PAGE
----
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Carpe Librum

Bookish conversation with author Samantha Wilcoxson.


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Historical Novel Society

A Dangerous Inheritance - Alison Weir 'A Dangerous Inheritance' is a story with definite potential. Unfortunately, Weir uses it as a platform to once again state her case for Richard III as the murderer of the Princes in the Tower. Yes, the case is well made, but she already wrote that book, right? I would have enjoyed this novel much more if she had focused on the main characters of the book, Kate Plantagenet and Katherine Grey.

Weir's characterization of Kate Plantagenet, illegitimate daughter of Richard III, is almost complete supposition as little is known of her life. Her great faith in her father and wanting to believe the best of him is certainly believable. Her relationship with her cousin John de la Pole was also touching and not too farfetched. The fact that most of her conversations centered on her attempting to discover the truth about the Princes in the Tower just got a little bit boring. I can accept that she would like to clear her father's name or know the truth for her own sake, but too much of this dialogue does nothing but inform the reader without coming across as realistic. The girl was a little obsessed, and I would have rather just learned about her.

The same holds true for Katherine Grey, sister to the doomed Jane Grey. For some reason this young woman with her own claim to the throne also becomes consumed with learning the truth about the Princes. Katherine's life story is one that is well documented, tragic, and gripping, so why detract from it with more unlikely dialogue just to keep the focus on the Princes? Katherine is a person that draws sympathy from the reader despite her foolishness and selfishness. She truly was dealt with harshly from a very young age and never given a reprieve.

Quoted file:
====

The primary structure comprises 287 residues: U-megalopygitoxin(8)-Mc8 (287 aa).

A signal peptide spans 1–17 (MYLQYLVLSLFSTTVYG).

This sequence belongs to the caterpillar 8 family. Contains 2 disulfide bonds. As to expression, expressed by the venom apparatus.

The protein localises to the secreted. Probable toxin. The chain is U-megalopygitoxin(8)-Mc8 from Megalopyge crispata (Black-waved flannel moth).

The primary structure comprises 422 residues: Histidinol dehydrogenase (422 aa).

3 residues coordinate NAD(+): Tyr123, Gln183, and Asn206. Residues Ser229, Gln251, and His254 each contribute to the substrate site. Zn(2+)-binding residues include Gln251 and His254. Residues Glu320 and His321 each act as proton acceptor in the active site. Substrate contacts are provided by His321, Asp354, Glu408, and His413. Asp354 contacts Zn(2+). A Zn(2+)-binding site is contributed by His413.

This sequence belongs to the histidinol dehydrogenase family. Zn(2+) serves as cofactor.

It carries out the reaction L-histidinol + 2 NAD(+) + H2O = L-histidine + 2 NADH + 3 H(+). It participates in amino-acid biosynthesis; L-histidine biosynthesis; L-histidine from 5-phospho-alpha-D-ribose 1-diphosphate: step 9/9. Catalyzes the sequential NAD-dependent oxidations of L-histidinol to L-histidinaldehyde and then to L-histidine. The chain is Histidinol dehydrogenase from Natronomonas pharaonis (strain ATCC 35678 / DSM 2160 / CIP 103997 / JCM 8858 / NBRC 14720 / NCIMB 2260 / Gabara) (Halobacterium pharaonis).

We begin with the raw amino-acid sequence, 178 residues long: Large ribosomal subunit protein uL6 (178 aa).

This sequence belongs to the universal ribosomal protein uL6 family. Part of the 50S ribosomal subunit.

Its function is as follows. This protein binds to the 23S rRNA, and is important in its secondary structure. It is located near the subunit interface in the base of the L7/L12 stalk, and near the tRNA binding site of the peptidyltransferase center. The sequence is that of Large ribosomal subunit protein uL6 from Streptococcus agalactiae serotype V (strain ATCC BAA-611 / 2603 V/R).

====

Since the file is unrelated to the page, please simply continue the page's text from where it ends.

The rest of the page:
Weir attempts to make a connection between these two young Katherines, who lived approximately 70 years apart, based on their commitment to discovering the truth about the Princes. Other interesting connections are made. Grey is arrested and held in the tower due to her royal blood, much as the Princes were. Both young women are torn from their true love (though historically we do not actually know that of KP). Weir tries to take the connection a step further by inserting paranormal connections between them. KG sees ghosts of KP and feels coldness and despair when trying on her pendant or entering a place where KP experienced trauma. Maybe others weren't bothered by these sections, but I like my historical fiction to be a little more, well...historical.

The first 100 pages or so of this novel feels too much like a rehash of things that Weir has already written between her 'Innocent Traitor,' 'Princes in the Tower,' and 'Lady Elizabeth,' and I almost gave up altogether when paranormal activity was added to my frustration over this. In the end, I am glad I persevered. The Katherines' stories are intriguing in their own right and could have been told without having to be overshadowed by the ghosts of little Edward and Richard.